Everybody is becoming a mobile phone addict. That is the alarming trend we are seeing. Guess who are the worst offenders? Parents! This was the result of some research done by the Swedish government’s YouGov agency. They found that 33% of parents have received complaints from their kids that they (the parents!) were spending far too much time on their phones and that they felt somewhat neglected. Wouldn’t you, if you were a young kid trying to tell your mum or dad something and you did not even get a glance. If you are not a mobile phone addict, you can ignore the rest of this post!
Smartphone distracted parenting
In the survey, 20% of parents admitted that they had lost sight of their children while out with them! They got distracted because they had to attend to their phones.
Dr Jenny Radesky works as a paediatrician at the Boston Medical Center. She and her colleagues did some research on parents’ behavior in fast food joints when they were with their kids. A disturbing pattern has emerged. Yes, the study was fairly small one involving 55 family groups at the restaurants so we cannot call this a major study. But what emerged is alarming. Of the 55 family groups, 40 included one parent who was totally absorbed by her/his iPhone. They also were observed hitting their children when they tried to get their parents’ attention.
Similar complaints from kids are mentioned in Catherin Steiner Adair’s book called The Big Disconnect: Protecting Childhood and Family Relationships in the Digital Age.
Some people say that parents are always a bit distracted by some problem or other but I think that mobile phone addiction is getting out of hand. The solution is to find the right balance and make sure that we can give quality time to kids and that means all phones are switched off. Look at the risks if you do not do this:-
- Language development of kids will be delayed. If nobody is talking to them, then their vocabulary acquisition will be way behind other kids.
- Paediatricians also pointed out that the child’s emotional development will be stunted.
- Family quality time is reduced as there are only 24 hours in a day. Try to save time by availing of meal plans to cut down on all that meal preparation time.
- Children will imitate their parents and become addicted themselves.
7 things you must do now to avoid smartphone distracted parenting
- Make sure that you dedicate your full attention to kids for their quality time. Switch off. If you do not, your kids will feel “sad, mad, angry or lonely”. These four words were what kids used to describe their feelings in Catherin Adair’s book, mentioned above. Kids should be insisting that there is a parent child iPhone contract! If you need help in how to manage children screen time, read our latest blog post here.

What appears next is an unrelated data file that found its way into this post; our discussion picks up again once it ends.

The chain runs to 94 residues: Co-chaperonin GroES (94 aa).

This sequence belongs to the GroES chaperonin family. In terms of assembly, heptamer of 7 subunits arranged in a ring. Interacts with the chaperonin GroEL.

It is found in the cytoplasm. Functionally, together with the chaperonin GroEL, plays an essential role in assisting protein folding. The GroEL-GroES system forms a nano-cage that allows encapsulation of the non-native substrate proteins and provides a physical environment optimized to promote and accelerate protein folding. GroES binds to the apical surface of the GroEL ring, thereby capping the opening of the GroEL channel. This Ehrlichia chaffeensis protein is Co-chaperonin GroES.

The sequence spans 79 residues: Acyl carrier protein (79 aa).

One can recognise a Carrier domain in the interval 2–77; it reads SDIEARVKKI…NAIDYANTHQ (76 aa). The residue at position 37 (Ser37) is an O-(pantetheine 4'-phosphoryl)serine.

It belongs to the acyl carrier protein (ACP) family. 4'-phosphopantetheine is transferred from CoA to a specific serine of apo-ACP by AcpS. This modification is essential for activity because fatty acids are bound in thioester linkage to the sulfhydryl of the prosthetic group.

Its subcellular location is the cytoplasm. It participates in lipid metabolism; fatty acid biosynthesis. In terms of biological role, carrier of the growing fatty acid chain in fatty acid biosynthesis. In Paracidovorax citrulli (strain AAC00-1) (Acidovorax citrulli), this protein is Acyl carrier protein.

- Never text while driving. This sets a terrible example for kids and teens. It means in practice that you are driving blindfolded for a few seconds and you have covered the length of a football field, about 360 feet or 110 meters! Just keep in mind that texting while driving kills more people than drink driving.
- Make sure that family time together at mealtimes, when you do manage to sit down and talk to your children, is strictly screen-free time. All phones are banned and also TV and computers are off while eating and talking.
- Get a TimeLock App (or Screen Time App) for your own phone if you cannot keep to a reasonable limit. It is also great for the kids’ phones too so you know that they have not started to copy you. This will enable the phone to be disabled once the time limit is up. Setting and customizing the daily limit is easy. You can also monitor which sites your kids are visiting and also get an alert when your kids install a new app.
- Set up a routine when you talk to your kids and when they want to ask or tell you something. Make sure that you can give them your full attention (unless it is about a photo on Facebook!). Better to go to a quiet corner away from the computer. This means that your kids will not be one of the 1 in 5 five British kids who complain that their parents never really listen as they are too busy checking their emails or sending messages!
- Make sure you are not sacrificing outings and green time activities or simply reading to children and playing with them. Make sure that their screen time, whether it is a mobile devices, video games, TV, and so on is limited to one to two hours a day (American Academy of Pediatrics recommendation).
- Did you know that one in three toddlers can use a gadget before they can even talk? Look out for signs of digital dependence. If the child is overly agitated or stressed when separated from his device, then you may be sure that something is wrong. It’s an indicator that there is an unhealthy dependence on media and that has to be changed.
Photo credit :-
Sony Xperia Z2 front Prepayasyougo via Flickr